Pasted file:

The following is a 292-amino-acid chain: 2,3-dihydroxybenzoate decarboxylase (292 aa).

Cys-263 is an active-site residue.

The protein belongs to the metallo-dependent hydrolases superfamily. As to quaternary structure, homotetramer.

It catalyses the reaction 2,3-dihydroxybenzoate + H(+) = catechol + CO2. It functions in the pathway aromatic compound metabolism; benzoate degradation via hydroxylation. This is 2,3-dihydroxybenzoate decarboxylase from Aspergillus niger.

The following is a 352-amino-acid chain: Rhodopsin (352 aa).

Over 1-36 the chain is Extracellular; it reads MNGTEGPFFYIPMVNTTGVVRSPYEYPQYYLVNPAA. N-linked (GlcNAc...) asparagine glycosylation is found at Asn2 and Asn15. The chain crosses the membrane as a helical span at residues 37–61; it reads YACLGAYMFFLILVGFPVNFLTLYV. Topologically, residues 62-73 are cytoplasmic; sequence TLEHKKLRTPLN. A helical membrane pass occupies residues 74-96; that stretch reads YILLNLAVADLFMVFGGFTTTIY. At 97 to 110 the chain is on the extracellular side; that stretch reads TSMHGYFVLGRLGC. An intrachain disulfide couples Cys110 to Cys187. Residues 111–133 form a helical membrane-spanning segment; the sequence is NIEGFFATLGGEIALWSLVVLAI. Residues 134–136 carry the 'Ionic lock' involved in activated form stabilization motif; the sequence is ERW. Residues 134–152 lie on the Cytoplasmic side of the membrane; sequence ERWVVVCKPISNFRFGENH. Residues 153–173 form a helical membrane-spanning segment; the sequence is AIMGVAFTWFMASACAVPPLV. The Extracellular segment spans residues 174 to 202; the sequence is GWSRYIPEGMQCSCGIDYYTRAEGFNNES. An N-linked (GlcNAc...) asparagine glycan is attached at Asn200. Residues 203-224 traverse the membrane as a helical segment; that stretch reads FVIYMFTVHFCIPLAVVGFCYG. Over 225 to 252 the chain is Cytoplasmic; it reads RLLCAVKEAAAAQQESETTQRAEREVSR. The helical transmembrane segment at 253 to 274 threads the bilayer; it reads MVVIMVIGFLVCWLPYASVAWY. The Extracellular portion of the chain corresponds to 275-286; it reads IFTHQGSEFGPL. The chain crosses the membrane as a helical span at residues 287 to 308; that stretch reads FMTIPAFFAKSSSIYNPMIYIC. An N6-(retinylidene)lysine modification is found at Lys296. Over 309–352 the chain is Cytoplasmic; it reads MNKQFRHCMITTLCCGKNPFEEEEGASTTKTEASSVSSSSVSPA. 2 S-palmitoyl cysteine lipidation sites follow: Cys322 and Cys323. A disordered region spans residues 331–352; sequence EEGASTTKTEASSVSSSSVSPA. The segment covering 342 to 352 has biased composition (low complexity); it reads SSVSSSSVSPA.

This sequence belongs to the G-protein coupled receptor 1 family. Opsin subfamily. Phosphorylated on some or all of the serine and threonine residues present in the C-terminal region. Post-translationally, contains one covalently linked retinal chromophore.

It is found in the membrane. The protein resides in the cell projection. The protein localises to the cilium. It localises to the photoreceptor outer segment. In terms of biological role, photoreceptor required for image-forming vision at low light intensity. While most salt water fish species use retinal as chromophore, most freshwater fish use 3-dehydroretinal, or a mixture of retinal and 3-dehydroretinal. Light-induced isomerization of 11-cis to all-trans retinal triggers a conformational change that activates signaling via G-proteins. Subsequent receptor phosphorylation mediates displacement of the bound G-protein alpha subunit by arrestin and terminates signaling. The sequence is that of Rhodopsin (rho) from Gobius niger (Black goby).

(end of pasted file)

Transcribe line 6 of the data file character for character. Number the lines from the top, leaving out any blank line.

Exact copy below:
Over 1-36 the chain is Extracellular; it reads MNGTEGPFFYIPMVNTTGVVRSPYEYPQYYLVNPAA. N-linked (GlcNAc...) asparagine glycosylation is found at Asn2 and Asn15. The chain crosses the membrane as a helical span at residues 37–61; it reads YACLGAYMFFLILVGFPVNFLTLYV. Topologically, residues 62-73 are cytoplasmic; sequence TLEHKKLRTPLN. A helical membrane pass occupies residues 74-96; that stretch reads YILLNLAVADLFMVFGGFTTTIY. At 97 to 110 the chain is on the extracellular side; that stretch reads TSMHGYFVLGRLGC. An intrachain disulfide couples Cys110 to Cys187. Residues 111–133 form a helical membrane-spanning segment; the sequence is NIEGFFATLGGEIALWSLVVLAI. Residues 134–136 carry the 'Ionic lock' involved in activated form stabilization motif; the sequence is ERW. Residues 134–152 lie on the Cytoplasmic side of the membrane; sequence ERWVVVCKPISNFRFGENH. Residues 153–173 form a helical membrane-spanning segment; the sequence is AIMGVAFTWFMASACAVPPLV. The Extracellular segment spans residues 174 to 202; the sequence is GWSRYIPEGMQCSCGIDYYTRAEGFNNES. An N-linked (GlcNAc...) asparagine glycan is attached at Asn200. Residues 203-224 traverse the membrane as a helical segment; that stretch reads FVIYMFTVHFCIPLAVVGFCYG. Over 225 to 252 the chain is Cytoplasmic; it reads RLLCAVKEAAAAQQESETTQRAEREVSR. The helical transmembrane segment at 253 to 274 threads the bilayer; it reads MVVIMVIGFLVCWLPYASVAWY. The Extracellular portion of the chain corresponds to 275-286; it reads IFTHQGSEFGPL. The chain crosses the membrane as a helical span at residues 287 to 308; that stretch reads FMTIPAFFAKSSSIYNPMIYIC. An N6-(retinylidene)lysine modification is found at Lys296. Over 309–352 the chain is Cytoplasmic; it reads MNKQFRHCMITTLCCGKNPFEEEEGASTTKTEASSVSSSSVSPA. 2 S-palmitoyl cysteine lipidation sites follow: Cys322 and Cys323. A disordered region spans residues 331–352; sequence EEGASTTKTEASSVSSSSVSPA. The segment covering 342 to 352 has biased composition (low complexity); it reads SSVSSSSVSPA.